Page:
This guidance is designed to describe appropriate clothing, the cultural context where you will be living and working, and the professional expectations of your workplace.
As you decide what to bring, keep in mind there is a 100-pound weight limit on checked baggage.
In general, most items you will need are available in country and locally acquired items are often the best at helping you integrate into your community. However, locally available items may not be the brands, quality, prices, or sizes you are used to. Bringing some key items from home might make your transition to service more comfortable.
This guidance has been compiled by Peace Corps staff and Volunteers and is based on their experience. Use this information as an informal guide as you make your own packing list, bearing in mind that each experience is individual. There is no perfect packing list!
This packing guidance is designed to help you think through different categories of items and consider what you might want to bring, considering work expectations, cultural considerations, and your own personal preferences.
Senegal is located in Sahelian West Africa. There are two distinct seasons, the rainy season (May to November) during which it is very hot across the country and very humid in areas closer to the coastline. And a cooler dry season (December to April) during which there are significant harmattan winds and most areas across the country experience dust storms. Temperatures in Senegal range from evening lows of 60-85 degrees Fahrenheit throughout the year to daytime highs of 80-100+ degrees Fahrenheit. Senegal’s proximity close to the equator also means that the intensity of the sun is especially noticeable.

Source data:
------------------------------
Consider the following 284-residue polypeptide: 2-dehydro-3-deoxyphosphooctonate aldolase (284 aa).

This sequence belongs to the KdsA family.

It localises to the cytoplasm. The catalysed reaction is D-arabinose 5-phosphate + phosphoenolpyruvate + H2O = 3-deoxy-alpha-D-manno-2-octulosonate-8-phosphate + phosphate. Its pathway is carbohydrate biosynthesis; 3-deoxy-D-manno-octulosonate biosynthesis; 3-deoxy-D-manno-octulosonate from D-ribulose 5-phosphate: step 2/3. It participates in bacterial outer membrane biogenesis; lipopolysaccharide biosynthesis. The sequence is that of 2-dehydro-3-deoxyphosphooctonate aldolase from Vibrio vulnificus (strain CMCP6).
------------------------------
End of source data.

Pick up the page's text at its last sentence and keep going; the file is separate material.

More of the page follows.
Peace Corps/Senegal provides the following items:
- Medical kit: See more about the items in the med kit
- Water filter
- Mosquito net
- Malaria prophylaxis
- Smoke detector for your permanent housing
- Basic smart phone
- Menstrual hygiene items/or an allowance for local purchase
- Optional: Bike and bike helmet
- Optional: For Volunteers who need a computer a simple laptop/tablet will be provided from local vendors as part of the settling-in allowance at the end of the initial 3-month training.
Peace Corps Volunteers are not allowed to take:
- Radio transmitters (shortwave radios are permitted)
- Automobiles or motorcycles
- Flammable materials or liquids such as lighter fluid, cleaning solvents, hair spray, or aerosol containers
- Valuables such as precious jewelry or family heirlooms
Do not bring any drug that has not been authorized by the Peace Corps for medical purposes without prior consultation with Office of Health Services Pre-Service. This includes prescription and over-the-counter drugs. Illicit drugs, including marijuana and related products such as CBD and herbal substances such as kratom, are prohibited during Peace Corps service, even if they are legal in your home of residence. If you use, possess, or distribute illicit drugs, you will be administratively separated from service.